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I know it is common to use neither + nor to talk about two things, but what if I use nor as follows:

He doesn't have permission to enter the room, nor I have the right to request permission for him.

Is this correct?

closed as off-topic by Edwin Ashworth, anongoodnurse, Chenmunka, Julie Carter, FumbleFingers Sep 1 '15 at 13:04

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With the sentence edited to read, "He doesn't have permission to enter the room, nor do I have the right to request permission for him." yes you used it correctly.

  • Thanks for the correction! May I ask you one more question? If I want to use neither + nor for the sentence, it should be simply change "He don't have permission" to "Neither he have"? – King Chan Aug 14 '15 at 3:43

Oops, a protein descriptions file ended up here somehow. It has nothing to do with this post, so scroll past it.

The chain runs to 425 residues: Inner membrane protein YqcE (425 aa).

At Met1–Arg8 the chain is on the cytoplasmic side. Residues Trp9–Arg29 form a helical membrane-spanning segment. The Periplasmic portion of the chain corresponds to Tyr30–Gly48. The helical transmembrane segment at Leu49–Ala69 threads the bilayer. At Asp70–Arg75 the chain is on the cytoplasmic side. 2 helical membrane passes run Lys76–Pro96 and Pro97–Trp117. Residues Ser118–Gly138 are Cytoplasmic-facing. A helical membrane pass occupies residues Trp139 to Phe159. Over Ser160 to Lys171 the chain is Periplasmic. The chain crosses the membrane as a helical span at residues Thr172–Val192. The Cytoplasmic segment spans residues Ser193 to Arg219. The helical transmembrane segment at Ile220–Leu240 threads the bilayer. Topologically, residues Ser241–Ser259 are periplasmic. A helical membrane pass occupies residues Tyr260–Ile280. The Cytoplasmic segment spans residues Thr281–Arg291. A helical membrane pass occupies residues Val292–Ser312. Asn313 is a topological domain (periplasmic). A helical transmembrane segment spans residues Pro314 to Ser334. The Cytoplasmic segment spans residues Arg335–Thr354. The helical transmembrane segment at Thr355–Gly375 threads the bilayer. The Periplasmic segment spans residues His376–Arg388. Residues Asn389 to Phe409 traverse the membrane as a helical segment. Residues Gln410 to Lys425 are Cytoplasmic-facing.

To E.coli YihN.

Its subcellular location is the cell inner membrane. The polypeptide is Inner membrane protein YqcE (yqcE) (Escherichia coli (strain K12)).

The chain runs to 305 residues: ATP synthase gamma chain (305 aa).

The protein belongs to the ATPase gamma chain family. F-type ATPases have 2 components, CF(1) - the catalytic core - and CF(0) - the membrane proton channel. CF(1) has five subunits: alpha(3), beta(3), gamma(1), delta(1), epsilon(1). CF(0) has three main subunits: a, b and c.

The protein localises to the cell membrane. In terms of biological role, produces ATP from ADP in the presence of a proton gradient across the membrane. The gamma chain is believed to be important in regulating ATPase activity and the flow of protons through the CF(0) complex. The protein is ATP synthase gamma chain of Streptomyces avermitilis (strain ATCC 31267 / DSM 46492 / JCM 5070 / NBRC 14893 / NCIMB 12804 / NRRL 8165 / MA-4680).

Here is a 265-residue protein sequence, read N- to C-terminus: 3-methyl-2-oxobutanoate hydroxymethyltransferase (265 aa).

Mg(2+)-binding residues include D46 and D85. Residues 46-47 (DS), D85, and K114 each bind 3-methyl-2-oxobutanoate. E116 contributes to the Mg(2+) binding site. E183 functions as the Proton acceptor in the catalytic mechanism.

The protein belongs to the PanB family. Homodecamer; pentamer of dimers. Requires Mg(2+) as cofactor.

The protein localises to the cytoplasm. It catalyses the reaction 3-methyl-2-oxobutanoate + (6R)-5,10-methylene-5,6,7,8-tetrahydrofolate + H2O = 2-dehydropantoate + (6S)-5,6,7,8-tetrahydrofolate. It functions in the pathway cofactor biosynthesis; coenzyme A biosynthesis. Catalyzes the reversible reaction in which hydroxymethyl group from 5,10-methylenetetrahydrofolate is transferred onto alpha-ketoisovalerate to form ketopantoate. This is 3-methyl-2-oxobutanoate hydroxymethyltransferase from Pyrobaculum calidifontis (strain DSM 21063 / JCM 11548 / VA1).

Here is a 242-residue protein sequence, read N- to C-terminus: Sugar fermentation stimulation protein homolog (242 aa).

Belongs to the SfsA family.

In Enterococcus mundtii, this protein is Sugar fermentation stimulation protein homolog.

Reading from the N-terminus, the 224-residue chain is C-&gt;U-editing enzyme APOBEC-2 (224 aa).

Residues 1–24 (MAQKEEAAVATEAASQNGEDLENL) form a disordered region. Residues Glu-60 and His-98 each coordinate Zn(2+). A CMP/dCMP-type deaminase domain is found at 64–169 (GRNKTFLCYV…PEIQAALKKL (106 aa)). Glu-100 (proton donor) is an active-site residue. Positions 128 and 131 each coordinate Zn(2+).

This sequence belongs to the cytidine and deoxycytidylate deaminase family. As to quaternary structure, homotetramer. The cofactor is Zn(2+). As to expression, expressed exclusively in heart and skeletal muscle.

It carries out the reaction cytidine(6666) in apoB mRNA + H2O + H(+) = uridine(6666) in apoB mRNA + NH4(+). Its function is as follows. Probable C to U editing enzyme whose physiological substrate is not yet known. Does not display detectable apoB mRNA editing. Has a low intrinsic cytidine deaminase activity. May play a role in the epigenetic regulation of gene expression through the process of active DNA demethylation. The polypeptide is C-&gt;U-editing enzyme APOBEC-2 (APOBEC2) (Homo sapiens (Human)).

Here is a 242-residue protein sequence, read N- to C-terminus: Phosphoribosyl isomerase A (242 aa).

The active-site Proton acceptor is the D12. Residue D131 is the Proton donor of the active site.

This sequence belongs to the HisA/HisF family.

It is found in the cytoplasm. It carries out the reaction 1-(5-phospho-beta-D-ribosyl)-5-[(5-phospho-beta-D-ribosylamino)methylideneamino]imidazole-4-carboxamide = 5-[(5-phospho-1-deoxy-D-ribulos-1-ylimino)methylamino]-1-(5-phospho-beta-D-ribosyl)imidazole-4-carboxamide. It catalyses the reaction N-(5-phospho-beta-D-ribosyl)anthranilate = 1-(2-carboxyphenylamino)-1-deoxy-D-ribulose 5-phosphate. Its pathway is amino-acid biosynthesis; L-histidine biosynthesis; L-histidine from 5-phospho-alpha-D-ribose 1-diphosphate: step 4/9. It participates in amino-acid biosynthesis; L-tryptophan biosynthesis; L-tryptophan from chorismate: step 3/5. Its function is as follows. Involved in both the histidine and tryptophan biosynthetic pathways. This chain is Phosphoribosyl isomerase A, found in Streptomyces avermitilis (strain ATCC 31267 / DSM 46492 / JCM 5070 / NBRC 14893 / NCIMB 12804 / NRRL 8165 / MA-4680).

• I am sorry, I don't understand the question. Do you mean, "Neither of us have" referring to you and the person without permission? If you mean you and he each lack permission, that is fine. If you have established that someone doesn't have something you can use "nor does" to indicate that a 2nd party also lacks it. Hopefully that helped. – Yeshe Aug 14 '15 at 4:41
  • I just mean to say the same sentence in different way using "neither" and "nor". I guess this sentence doesn't make sense with using "neither" and "nor"? Because I (2nd party) can have permission to enter room, but only no right to request permission for him. I was trying to say "Neither he have permission to enter the room, nor I have the right to request permission for him", but sounds wrong....... – King Chan Aug 14 '15 at 5:09
  • You are right, you shouldn't word it that way. "Neither" would be for comparing two things that are similarly negative. "Neither" and "nor" do compliment each other nicely normally, but in this instance you would only use "nor" – Yeshe Aug 14 '15 at 5:18

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